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Monday, December 26, 2011

All Religions Believe in Peace, Compassion and Kindness? An Opinion That Will Never See the Light of Day in The New York Times

Do you remember Obama's June 4, 2009 Cairo University speech (http://www.whitehouse.gov/the-press-office/remarks-president-cairo-university-6-04-09), during which the president declared:

"As a student of history, I also know civilization's debt to Islam. It was Islam -- at places like Al-Azhar -- that carried the light of learning through so many centuries, paving the way for Europe's Renaissance and Enlightenment. It was innovation in Muslim communities -- it was innovation in Muslim communities that developed the order of algebra; our magnetic compass and tools of navigation; our mastery of pens and printing; our understanding of how disease spreads and how it can be healed. Islamic culture has given us majestic arches and soaring spires; timeless poetry and cherished music; elegant calligraphy and places of peaceful contemplation. And throughout history, Islam has demonstrated through words and deeds the possibilities of religious tolerance and racial equality."

Throughout history, Islam has demonstrated the possibilities of religious tolerance and racial equality? Yeah, right.

Maybe you will also recall Sakineh Mohammadi Ashtiani, the Iranian woman who was sentenced to death by stoning for adultery? World outrage had prevented the Islamic Republic of Iran from proceeding with this abomination, but now her execution is again drawing near (http://www.huffingtonpost.com/2011/12/25/iran-stoning-woman-adultery_n_1169429.html?ncid=txtlnkushpmg00000002):

"Authorities in Iran said Sunday they are again moving ahead with plans to execute a woman sentenced to death by stoning on an adultery conviction in a case that sparked an international outcry, but are considering whether to carry out the punishment by hanging instead.

Sakineh Mohammadi Ashtiani is already behind bars, serving a 10-year sentence on a separate conviction in the murder of her husband. Amid the international outrage her case generated, Iran in July 2010 suspended plans to carry out her death sentence on the adultery conviction.

On Sunday, a senior judiciary official said experts were studying whether the punishment of stoning could be changed to hanging."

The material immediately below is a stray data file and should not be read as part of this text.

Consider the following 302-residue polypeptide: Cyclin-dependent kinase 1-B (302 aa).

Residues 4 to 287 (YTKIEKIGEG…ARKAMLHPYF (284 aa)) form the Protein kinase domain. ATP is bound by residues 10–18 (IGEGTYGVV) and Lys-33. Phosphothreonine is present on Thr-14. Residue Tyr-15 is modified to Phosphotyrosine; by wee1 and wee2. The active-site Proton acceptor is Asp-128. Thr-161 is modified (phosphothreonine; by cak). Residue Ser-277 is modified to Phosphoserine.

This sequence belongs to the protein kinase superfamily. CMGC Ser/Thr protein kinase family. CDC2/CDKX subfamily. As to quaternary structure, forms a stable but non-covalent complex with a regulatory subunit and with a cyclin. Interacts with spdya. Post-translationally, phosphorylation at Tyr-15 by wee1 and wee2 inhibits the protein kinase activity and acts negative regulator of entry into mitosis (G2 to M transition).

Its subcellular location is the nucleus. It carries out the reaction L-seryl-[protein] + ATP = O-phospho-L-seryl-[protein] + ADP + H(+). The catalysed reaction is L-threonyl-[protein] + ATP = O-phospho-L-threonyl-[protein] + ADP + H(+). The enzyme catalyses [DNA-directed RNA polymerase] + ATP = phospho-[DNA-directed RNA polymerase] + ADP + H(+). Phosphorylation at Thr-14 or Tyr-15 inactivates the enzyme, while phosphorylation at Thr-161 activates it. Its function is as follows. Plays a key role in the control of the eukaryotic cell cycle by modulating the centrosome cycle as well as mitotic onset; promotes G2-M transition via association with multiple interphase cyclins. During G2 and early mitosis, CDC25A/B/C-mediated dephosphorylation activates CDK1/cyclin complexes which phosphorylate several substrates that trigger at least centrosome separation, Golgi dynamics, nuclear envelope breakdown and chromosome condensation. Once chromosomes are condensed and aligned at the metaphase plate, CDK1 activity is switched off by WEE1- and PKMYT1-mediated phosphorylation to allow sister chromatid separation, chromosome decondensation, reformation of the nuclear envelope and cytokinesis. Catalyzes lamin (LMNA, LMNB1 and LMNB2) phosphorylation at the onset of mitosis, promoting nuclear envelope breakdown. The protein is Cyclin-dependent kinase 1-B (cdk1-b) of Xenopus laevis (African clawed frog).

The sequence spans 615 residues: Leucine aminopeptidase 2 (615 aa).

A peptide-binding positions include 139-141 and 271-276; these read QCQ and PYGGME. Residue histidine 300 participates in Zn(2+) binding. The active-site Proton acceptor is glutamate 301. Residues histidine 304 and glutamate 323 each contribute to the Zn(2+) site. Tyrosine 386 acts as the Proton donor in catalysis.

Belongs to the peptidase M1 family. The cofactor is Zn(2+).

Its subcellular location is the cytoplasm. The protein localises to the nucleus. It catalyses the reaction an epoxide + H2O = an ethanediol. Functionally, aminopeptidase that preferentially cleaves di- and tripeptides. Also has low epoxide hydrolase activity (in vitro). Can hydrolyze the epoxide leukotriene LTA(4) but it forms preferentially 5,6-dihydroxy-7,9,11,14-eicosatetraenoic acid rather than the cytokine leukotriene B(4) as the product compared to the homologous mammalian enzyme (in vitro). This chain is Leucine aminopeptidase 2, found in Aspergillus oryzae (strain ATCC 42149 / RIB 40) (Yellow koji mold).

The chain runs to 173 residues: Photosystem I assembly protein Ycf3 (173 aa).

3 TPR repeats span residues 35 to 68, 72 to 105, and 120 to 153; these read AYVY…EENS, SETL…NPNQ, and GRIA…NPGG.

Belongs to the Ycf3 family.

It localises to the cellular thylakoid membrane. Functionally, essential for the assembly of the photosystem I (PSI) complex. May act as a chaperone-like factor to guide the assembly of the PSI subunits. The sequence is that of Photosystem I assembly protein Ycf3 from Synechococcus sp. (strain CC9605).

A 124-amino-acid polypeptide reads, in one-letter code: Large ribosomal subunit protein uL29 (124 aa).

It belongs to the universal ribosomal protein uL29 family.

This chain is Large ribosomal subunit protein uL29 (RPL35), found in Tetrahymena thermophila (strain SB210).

Meanwhile, in Saudi Arabia earlier this month, a woman named Amina bin Salem Nasser was executed in the northern province of al-Jawf for practicing "witchcraft and sorcery" (see: http://www.telegraph.co.uk/news/worldnews/middleeast/saudiarabia/8952641/Saudi-Arabia-execution-of-sorcery-woman-condemned.html). This execution brought the number of persons beheaded in Saudi Arabia in 2011 up to 73. This should give Obama food for thought the next time he considers bowing to Saudi King Abdullah.

In Egypt, liberal commentators are stunned by election results providing the Muslim Brotherhood and the even more radical Salafis with some two-thirds of the vote. In fact, these results should never have come as a surprise, given the statistics issued in December 2010 by the Pew Research Center (http://www.pewglobal.org/2010/12/02/muslims-around-the-world-divided-on-hamas-and-hezbollah/):

"About eight-in-ten Muslims in Egypt and Pakistan (82% each) endorse the stoning of people who commit adultery; 70% of Muslims in Jordan and 56% of Nigerian Muslims share this view. Muslims in Pakistan and Egypt are also the most supportive of whippings and cutting off of hands for crimes like theft and robbery; 82% in Pakistan and 77% in Egypt favor making this type of punishment the law in their countries, as do 65% of Muslims in Nigeria and 58% in Jordan.

When asked about the death penalty for those who leave the Muslim religion, at least three-quarters of Muslims in Jordan (86%), Egypt (84%) and Pakistan (76%) say they would favor making it the law; in Nigeria, 51% of Muslims favor and 46% oppose it."

Time for Obama, a self-anointed "student of history," to wake up and smell the coffee.

1 comment:

  1. Yeah ... don't get me started - I actually am a student of history.

    ReplyDelete